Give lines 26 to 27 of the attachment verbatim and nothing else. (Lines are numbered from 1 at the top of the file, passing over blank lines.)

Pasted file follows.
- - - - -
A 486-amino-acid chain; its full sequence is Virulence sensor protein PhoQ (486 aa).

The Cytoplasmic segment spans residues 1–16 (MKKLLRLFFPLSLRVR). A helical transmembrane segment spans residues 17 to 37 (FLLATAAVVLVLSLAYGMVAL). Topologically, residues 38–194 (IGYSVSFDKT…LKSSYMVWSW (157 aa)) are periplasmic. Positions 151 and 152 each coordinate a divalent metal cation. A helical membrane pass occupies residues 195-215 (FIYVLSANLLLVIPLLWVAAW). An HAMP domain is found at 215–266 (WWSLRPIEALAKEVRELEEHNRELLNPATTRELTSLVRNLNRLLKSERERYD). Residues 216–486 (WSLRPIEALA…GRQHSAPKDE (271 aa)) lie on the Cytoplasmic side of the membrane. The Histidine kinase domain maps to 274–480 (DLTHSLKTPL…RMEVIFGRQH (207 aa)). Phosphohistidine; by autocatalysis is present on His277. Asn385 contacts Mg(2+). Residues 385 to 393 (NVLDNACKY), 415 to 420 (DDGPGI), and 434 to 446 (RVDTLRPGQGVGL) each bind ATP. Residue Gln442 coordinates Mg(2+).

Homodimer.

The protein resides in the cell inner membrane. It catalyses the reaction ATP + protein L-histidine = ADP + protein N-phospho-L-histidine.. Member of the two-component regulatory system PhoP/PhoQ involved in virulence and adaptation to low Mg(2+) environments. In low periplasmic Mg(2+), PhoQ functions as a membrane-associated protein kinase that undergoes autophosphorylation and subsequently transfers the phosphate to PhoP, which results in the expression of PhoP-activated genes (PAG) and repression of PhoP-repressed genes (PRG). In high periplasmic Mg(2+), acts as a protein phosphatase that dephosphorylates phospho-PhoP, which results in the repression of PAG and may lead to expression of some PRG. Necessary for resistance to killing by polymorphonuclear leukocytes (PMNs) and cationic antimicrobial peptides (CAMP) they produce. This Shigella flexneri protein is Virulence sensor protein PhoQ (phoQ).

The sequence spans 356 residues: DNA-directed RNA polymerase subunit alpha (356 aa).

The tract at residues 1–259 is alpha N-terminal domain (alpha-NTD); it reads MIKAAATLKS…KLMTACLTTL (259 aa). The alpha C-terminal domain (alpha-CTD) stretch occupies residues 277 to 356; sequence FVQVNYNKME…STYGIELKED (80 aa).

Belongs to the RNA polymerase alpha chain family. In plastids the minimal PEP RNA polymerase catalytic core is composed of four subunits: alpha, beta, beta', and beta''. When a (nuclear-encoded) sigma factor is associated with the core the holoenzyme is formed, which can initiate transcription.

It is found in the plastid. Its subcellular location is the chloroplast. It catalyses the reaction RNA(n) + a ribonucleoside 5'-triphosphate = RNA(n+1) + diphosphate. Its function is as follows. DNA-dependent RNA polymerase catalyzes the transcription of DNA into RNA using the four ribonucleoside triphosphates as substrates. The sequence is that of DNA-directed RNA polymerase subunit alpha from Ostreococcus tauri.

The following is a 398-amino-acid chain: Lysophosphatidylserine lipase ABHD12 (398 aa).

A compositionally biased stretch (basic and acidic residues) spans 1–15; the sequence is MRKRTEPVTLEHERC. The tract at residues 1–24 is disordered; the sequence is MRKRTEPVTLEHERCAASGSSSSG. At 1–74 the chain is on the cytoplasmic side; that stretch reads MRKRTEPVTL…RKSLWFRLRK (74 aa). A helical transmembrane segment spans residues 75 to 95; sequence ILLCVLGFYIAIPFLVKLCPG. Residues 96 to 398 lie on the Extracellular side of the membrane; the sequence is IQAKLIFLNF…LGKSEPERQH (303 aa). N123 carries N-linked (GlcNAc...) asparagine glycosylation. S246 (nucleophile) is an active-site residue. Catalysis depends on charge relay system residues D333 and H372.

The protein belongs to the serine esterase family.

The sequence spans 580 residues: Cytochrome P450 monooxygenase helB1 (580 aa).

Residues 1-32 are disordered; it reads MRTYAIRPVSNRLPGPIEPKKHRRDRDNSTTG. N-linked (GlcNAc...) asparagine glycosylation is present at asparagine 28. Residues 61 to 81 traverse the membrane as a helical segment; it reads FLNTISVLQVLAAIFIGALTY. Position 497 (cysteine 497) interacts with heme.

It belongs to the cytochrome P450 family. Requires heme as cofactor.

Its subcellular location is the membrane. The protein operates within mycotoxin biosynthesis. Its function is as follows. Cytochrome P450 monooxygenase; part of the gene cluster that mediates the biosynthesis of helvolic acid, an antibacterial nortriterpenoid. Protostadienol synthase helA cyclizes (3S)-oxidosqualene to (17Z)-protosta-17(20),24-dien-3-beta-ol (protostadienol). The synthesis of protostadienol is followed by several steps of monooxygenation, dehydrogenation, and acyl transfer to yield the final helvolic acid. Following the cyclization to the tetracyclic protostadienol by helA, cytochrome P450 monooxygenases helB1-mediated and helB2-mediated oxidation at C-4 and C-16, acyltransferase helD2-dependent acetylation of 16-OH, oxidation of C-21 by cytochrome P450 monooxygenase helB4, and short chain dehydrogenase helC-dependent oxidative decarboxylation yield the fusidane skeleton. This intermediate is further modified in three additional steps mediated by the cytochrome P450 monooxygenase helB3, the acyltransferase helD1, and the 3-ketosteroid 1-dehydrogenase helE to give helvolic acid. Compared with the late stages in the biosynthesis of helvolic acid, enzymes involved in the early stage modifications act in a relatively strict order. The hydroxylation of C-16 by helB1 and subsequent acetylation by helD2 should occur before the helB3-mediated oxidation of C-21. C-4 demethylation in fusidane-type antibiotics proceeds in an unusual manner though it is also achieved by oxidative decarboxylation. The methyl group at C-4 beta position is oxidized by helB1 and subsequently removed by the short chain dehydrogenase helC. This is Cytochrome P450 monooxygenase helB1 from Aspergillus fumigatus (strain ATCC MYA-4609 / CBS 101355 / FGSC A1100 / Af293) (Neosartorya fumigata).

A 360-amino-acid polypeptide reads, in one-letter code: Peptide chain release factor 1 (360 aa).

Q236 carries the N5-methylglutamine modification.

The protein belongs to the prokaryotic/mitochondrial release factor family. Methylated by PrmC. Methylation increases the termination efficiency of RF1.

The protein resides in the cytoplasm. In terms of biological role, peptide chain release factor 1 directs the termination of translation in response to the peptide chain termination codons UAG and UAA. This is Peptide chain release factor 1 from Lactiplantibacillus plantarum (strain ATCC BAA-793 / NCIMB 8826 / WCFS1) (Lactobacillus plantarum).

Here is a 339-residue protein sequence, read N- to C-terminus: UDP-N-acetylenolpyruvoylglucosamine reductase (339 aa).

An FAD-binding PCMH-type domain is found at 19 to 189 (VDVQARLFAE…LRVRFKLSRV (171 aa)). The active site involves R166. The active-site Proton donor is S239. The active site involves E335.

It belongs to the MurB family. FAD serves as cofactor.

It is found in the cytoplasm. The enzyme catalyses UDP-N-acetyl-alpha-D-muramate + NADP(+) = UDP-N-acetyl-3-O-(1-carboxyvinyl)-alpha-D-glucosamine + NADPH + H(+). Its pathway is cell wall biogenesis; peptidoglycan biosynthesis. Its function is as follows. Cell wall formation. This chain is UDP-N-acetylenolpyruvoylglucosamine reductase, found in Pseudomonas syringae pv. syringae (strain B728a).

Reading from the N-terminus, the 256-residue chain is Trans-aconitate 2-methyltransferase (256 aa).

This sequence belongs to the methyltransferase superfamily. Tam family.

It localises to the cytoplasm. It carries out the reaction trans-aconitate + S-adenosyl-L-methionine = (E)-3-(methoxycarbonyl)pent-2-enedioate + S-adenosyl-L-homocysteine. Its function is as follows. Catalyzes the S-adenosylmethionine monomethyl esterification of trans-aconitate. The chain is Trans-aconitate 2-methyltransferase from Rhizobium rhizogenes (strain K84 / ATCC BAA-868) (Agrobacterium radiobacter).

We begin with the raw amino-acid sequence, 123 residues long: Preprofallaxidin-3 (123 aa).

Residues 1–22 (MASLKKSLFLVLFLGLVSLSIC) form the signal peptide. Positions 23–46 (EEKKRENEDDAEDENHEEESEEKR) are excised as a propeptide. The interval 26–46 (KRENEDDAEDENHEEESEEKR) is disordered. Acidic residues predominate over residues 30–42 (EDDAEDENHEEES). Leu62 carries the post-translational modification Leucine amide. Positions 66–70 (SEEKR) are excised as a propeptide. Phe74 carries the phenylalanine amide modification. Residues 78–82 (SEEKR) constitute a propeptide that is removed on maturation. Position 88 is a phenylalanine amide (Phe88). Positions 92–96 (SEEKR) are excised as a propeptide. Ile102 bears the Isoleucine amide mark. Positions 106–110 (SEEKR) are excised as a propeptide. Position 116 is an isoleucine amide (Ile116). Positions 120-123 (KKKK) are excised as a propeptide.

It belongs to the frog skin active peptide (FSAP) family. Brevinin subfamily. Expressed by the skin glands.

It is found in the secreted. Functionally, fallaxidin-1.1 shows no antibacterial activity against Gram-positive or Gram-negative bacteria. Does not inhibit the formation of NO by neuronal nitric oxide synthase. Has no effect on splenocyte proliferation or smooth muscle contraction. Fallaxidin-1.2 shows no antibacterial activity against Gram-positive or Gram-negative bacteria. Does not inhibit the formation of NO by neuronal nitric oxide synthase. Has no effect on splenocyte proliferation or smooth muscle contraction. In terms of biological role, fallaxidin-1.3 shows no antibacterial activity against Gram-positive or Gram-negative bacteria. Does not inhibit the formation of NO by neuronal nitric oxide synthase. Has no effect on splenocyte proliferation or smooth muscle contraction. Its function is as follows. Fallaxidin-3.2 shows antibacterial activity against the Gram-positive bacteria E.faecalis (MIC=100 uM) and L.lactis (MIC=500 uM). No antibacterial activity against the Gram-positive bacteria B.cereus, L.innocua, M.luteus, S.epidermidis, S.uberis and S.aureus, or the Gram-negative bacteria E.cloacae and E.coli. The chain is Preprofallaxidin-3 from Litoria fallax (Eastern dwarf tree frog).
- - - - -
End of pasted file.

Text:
It localises to the cytoplasm. It carries out the reaction trans-aconitate + S-adenosyl-L-methionine = (E)-3-(methoxycarbonyl)pent-2-enedioate + S-adenosyl-L-homocysteine. Its function is as follows. Catalyzes the S-adenosylmethionine monomethyl esterification of trans-aconitate. The chain is Trans-aconitate 2-methyltransferase from Rhizobium rhizogenes (strain K84 / ATCC BAA-868) (Agrobacterium radiobacter).

We begin with the raw amino-acid sequence, 123 residues long: Preprofallaxidin-3 (123 aa).